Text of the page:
The loudest outrage from most people is how Twitter's been tackling the way third-party services access Twitter. In a tiny way, this is about how Tumblr, Instagram, and LinkedIn users can't search for friends on Twitter any more.
More worrisome about the new API rules is how it might restrict apps like the popular social news app Flipboard, which accesses tweets, but isn't a client itself. The worry comes from Rule 5a of the Timeline display guide:
Tweets that are grouped together into a timeline should not be rendered with non-Twitter contents. Eg comments, updates from other networks.
Instapaper developer Marco Arment talks about why this might matter in a blog post:
In other words, apps cannot interleave chronological groups of Twitter posts with anything else. This is very broad and will bite more services and apps than you may expect. It's probably the clause that caused the dispute with LinkedIn, and why Flipboard CEO Mike McCue just left Twitter's board. Closer to home for me, it affects Instapaper's "Liked By Friends" browsing feature, which will need to be significantly rewritten if I want it to comply. (If.)
Essentially, services that tap into your Twitter feed and regurgitate links into a new visual style could be blocked. This means magazine-style browsing apps like Flipboard could be cut off.
The likely reasoning from Twitter's point of view is simple. When you access links from who you follow on Twitter without ever going to Twitter itself, you can get the Twitter experience without ever looking at advertisements.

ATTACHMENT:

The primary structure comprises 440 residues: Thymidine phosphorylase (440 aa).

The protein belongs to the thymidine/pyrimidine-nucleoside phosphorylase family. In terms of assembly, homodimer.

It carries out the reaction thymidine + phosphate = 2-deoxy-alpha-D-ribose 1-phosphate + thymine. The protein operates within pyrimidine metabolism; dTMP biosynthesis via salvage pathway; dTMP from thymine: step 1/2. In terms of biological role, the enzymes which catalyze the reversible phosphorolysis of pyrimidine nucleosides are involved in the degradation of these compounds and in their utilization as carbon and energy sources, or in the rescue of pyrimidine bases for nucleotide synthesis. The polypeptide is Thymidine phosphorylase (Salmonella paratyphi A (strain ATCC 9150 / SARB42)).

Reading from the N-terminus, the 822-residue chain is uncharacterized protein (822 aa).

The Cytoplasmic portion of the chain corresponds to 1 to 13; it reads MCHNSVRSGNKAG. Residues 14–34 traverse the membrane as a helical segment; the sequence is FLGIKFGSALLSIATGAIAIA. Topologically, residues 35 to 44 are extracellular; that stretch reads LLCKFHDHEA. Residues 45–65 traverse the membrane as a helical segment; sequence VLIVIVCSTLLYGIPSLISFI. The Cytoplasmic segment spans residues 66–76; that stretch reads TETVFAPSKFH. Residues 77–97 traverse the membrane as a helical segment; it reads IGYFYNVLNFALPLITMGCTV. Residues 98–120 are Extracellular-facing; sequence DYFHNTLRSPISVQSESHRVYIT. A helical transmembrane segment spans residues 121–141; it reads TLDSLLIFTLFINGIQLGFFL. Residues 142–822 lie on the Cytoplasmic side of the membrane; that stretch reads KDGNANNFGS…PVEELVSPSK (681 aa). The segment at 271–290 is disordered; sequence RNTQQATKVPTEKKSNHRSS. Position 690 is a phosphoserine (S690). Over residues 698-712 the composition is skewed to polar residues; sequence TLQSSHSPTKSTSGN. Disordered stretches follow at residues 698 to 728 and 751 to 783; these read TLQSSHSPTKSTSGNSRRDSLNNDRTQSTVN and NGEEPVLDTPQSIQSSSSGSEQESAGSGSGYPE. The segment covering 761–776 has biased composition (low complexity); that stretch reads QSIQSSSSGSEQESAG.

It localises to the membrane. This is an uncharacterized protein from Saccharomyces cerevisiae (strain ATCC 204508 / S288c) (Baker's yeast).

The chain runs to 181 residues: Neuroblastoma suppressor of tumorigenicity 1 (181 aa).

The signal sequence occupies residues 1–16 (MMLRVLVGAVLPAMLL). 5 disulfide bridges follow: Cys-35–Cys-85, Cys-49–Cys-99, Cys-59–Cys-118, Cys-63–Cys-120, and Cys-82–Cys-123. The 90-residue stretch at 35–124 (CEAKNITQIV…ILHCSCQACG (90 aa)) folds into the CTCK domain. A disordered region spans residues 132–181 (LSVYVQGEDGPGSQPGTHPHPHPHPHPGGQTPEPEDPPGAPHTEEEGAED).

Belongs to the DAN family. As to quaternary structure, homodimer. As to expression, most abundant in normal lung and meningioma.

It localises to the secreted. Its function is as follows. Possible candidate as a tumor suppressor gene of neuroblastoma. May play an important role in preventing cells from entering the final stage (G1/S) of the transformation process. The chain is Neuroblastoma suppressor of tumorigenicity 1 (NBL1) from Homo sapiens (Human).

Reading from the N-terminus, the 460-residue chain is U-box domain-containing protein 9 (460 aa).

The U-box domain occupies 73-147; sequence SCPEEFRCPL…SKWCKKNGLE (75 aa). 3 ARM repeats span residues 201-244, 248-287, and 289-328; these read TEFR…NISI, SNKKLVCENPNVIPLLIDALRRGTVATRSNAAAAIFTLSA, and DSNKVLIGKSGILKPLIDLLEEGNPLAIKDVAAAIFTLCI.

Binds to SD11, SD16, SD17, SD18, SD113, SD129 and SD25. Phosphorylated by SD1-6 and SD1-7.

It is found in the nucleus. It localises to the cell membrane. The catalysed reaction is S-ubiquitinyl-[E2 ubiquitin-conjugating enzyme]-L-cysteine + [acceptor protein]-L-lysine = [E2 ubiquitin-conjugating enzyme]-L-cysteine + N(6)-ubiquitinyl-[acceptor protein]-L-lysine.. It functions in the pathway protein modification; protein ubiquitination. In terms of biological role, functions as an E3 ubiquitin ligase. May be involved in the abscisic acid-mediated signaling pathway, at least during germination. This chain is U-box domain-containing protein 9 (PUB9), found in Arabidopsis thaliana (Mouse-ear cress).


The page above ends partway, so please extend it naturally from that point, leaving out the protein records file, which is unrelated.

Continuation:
The optimistic Web nerds who want Twitter to be a platform, not a media company
When Twitter first launched, it was a wide-open, easy-to-develop-for platform that felt something like the wild wild west of internet communication. Now, Twitter is closing in on itself, and changing its overall approach from open platform for communication to media company. The reason? Money. (They're a for-profit company, so while the results are frustrating, it's silly to blame them for this.) The Verge lays it out like so:
Creating a platform like Twitter is impossibly hard, but after years of fail whales, the company pulled it off. Monetizing a platform is harder still, and it looks like Twitter has taken the easier path: monetizing its social graph without sharing the wealth with the developers who helped build it.
The reason the social graph (who you follow/who follows you) is important from an advertising point of view is pretty simple: people use Twitter like they use a TV, they follow who they're interested in and that reflects a marketing potential. This makes direct advertising easy.
Twitter's original API was wide open, and out of it sprung all types of innovative apps and uses—the very same things that turned Twitter into the successful company it is today. The openness was the exact reason many of us started using the service in the first place. Twitter was a platform you could access in a variety of ways, and use for a number of different reasons. You could track celebrities, communicate with people, and share links with complete strangers. Users wanted to think of it as a platform similar to email as opposed to a media company (like Facebook). It's easy to see that Twitter needs to make money, but many people hoped (perhaps naively) that Twitter would still function as a platform. Not as yet another Facebook.
So, should you care?
Twitter's guidelines for some of these changes are still pretty vague, and interpretations of how Twitter will implement the changes are all over the place. Developers have six months to comply with the new API, and hopefully by then we'll have a better idea of how it's going to affect everyone.
So, should you care? That depends on how you use Twitter. The issues above effect different people in different ways, but even the casual user will see restrictions with the apps and clients they use.